Any last hope of reviving the ill-fated Columbia River Crossing bridge project was finally snuffed by the inaction of the Oregon Legislature.

While lawmakers in Washington had already dealt the multi-billion-dollar project a near-fatal blow in summer 2013 by choosing not to fund the state’s half of the project, proponents on the Oregon side of the project kept hopes alive and refused to completely end dreams of a one-sided funding model built by tolls or a new agreement with Washington.

Even into fall 2013 there was talk of reviving the CRC plans, potentially scaling down the $2.9 billion project even further. All those hopes are sunk.

Oregon Dept. of Transportation director Matthew Garrett couldn’t have been more plain in his statement on the issue: “On March 7, the Oregon Legislature adjourned without reinstating construction funds for the CRC I-5 Bridge Replacement project. As identified in Governor Kitzhaber’s Jan. 27, 2014, letter to legislative leadership, the project will begin the process of orderly archival and closeout.”

Garrett says the agency has a fiduciary responsibility to close out the project in a systematic, retrievable manner in order to adequately preserve a decade of research, environmental reviews, community feedback and detailed engineering work. You never know when the data might be needed in the future.

At this point expenditures will get reduced immediately while further development will not occur. Garrett plans the final shut down by May 31, including the vacating of the project’s Vancouver, Wash., office. Each agency involved in the project—which includes both the Oregon and Washington state transportation departments and Portland’s TriMet—is responsible for “necessary personnel actions.”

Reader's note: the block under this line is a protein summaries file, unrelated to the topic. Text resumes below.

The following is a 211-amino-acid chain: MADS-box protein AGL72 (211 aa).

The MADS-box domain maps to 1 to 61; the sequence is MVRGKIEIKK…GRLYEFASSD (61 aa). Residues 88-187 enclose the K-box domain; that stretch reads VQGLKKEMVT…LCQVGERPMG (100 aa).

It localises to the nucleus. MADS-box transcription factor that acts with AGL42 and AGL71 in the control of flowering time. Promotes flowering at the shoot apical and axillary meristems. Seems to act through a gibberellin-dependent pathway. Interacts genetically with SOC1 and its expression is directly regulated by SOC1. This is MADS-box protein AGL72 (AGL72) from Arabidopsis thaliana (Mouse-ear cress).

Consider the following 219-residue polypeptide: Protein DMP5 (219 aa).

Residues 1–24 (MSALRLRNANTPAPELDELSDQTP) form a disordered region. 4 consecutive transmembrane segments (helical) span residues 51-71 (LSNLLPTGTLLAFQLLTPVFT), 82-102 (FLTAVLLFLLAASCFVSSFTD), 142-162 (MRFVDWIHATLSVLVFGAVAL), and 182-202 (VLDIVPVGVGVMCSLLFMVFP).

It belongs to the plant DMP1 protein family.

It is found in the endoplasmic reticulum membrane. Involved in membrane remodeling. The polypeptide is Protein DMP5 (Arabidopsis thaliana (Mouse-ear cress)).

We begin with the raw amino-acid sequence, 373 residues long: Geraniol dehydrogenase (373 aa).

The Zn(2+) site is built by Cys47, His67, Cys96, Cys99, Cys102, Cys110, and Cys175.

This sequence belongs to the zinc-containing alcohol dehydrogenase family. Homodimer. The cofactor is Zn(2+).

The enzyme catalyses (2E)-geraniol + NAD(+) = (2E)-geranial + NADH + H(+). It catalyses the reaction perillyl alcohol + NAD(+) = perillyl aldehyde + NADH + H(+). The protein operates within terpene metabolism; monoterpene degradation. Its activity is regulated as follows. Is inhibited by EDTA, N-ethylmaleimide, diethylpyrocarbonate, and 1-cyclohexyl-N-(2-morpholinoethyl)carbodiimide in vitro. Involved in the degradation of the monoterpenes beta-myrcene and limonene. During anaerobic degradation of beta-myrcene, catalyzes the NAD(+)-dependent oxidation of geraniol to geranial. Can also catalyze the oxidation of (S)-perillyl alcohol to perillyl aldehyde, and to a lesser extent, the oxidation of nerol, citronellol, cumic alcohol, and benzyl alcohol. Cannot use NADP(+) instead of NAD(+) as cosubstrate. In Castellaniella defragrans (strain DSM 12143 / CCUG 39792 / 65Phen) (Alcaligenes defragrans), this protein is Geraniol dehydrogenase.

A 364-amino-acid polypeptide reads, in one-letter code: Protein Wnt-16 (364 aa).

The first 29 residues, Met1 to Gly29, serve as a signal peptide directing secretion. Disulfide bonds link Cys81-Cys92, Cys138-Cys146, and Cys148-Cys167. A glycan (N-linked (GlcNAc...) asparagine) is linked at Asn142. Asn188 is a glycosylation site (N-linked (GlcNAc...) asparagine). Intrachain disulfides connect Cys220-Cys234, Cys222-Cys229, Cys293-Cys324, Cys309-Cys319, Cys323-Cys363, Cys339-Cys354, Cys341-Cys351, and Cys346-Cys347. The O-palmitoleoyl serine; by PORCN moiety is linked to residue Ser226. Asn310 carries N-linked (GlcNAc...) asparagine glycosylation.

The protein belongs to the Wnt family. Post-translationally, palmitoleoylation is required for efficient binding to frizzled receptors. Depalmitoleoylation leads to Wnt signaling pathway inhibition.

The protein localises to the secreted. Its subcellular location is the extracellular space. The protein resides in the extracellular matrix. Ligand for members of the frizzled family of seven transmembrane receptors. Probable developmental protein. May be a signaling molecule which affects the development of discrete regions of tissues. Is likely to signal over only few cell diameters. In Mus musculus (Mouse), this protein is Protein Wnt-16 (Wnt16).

The original plan called for a new 10-lane Interstate 5 bridge over the Columbia River, extending light rail from Portland to Vancouver, Wash., and rebuilt freeway interchanges. The project, while over a decade in the making, never found solid footing. The original design of the bridge was discarded and redone only to present issues with river clearance. Funding was the ultimate issue, as Washington lawmakers didn’t want to pay for their share of the project and taxpayers in Southwest Washington didn’t feel the cost of light rail was worth the tolling burden they’d face.

After $180 million worth of planning, there will officially be no Columbia River Crossing. Not now, anyway. 

Tim Newcomb is Engineering News-Record’s Pacific Northwest contributor. He also writes for Popular MechanicsSports Illustrated and more. You can follow him on Twitter at @tdnewcomb or visit his website here.